Luz is the kind of film that sends critics back to the director’s statement, trying to figure out what, exactly, its maker had in mind. It’s described as a “sensuous thriller that plays with the sensory perception of the audience” by first-time feature writer/director Tilman Singer, who goes on to call it a “story about identity” and an homage to horror masters David Cronenberg, Dario Argento, and Lucio Fulci, before admitting that it’s “purposely open to interpretation." That's an understatement.
What begins as a torturous exercise in artsy European genre films – endless long-takes, cryptic dialogue, and light eroticism – soon gives way to a pleasantly compelling and sufficiently gory bottle thriller with a supernatural twist. All of it is shouldered by the mesmerizing Luana Velis in the title role of Luz Carrara, a tomboyish taxi driver who appears to have a psychotic break after an ill-fated chance meeting with Nora (Julia Reidler), a former classmate and possible lover from her Catholic school days in Chile. As the action plays out, all in the confines of a drab conference room at a run-down German police station, the investigation into Nora’s disappearance soon spirals into a nightmarish descent into Luz’s psyche, with the possessed hypnotherapist Dr. Rossini (Jan Bluthardt) at the helm.
From its degraded-looking, 16mm format - complete with visible dirt events and scratches - to its moody, synth-soaked score, Luz doesn’t skimp on style, resulting in some truly memorable imagery. The first act alone includes a bathroom freakout that climaxes with the wail of a rock saxophone and a demonic kiss, and the weirdness only escalates from there. Much of it is rewarding, if not deliberately confounding (Tilman also says he structured the narrative “as a panic attack, of repressed memories and confusion”).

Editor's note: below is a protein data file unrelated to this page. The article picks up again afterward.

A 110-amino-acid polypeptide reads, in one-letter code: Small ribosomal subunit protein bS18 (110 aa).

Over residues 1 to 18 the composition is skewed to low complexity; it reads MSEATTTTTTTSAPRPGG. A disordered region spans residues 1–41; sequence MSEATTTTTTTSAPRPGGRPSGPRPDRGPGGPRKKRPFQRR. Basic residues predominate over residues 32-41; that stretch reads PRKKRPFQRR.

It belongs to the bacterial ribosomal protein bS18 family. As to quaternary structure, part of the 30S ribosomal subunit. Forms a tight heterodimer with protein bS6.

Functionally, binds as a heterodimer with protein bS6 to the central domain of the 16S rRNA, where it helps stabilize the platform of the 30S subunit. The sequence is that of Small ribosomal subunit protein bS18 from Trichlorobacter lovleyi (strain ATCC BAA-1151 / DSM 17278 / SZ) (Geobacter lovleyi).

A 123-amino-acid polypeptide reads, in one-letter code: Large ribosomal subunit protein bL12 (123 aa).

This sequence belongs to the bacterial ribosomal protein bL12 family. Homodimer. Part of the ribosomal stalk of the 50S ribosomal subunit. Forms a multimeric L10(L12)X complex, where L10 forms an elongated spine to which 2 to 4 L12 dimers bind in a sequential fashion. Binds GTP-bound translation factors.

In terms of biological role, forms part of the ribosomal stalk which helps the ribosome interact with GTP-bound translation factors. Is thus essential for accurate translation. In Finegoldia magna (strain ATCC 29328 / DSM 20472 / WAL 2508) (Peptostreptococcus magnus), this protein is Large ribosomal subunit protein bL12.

The lack of time placement adds to this effect, which, depending on how you read the wardrobe and production design, defines the film. From an opening bar scene cast in a muted neon fluorescent familiar to early Michael Mann to the outdated technology, it’s not unreasonable to assume the film takes place in mid- to late-‘80s Germany. To that end, it recalls similar works like Andrzej Żuławski’s Possession, another bizarre film reflecting Soviet-era paranoia of being manipulated and controlled by larger forces (like Possession, Luz is also multi-lingual, with characters speaking in Spanish and German).
Luz also falls in with more recent films unabashedly influenced by hyper-stylized, hyper-sensualized film eras, including the psycho-sexual thrillers of the Italian Giallo genre and trippy, low-budget ‘80s horror. If you’re a fan of, say, The Strange Colour of Your Body's Tears by Hélène Cattet and Bruno Forzani, the works of Panos Cosmatos, or Berberian Sound Studio, Luz would make a wonderful addition to your weird little collection.
Luz is now playing at the Harris Theater. Showtimes continue through Thu., Aug. 8. 809 Liberty Ave., Downtown. $8. cinema.pfpca.org